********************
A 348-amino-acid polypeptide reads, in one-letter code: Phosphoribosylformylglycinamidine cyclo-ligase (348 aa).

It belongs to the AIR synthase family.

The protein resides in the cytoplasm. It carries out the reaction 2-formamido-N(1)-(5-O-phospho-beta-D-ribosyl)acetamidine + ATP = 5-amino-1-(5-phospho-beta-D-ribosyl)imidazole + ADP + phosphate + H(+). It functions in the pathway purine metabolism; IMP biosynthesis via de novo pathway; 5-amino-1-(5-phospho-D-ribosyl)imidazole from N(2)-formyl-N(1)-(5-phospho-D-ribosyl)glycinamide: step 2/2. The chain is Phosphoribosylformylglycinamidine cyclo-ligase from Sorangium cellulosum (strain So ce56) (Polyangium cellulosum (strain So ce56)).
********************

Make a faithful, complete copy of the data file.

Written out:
A 348-amino-acid polypeptide reads, in one-letter code: Phosphoribosylformylglycinamidine cyclo-ligase (348 aa).

It belongs to the AIR synthase family.

The protein resides in the cytoplasm. It carries out the reaction 2-formamido-N(1)-(5-O-phospho-beta-D-ribosyl)acetamidine + ATP = 5-amino-1-(5-phospho-beta-D-ribosyl)imidazole + ADP + phosphate + H(+). It functions in the pathway purine metabolism; IMP biosynthesis via de novo pathway; 5-amino-1-(5-phospho-D-ribosyl)imidazole from N(2)-formyl-N(1)-(5-phospho-D-ribosyl)glycinamide: step 2/2. The chain is Phosphoribosylformylglycinamidine cyclo-ligase from Sorangium cellulosum (strain So ce56) (Polyangium cellulosum (strain So ce56)).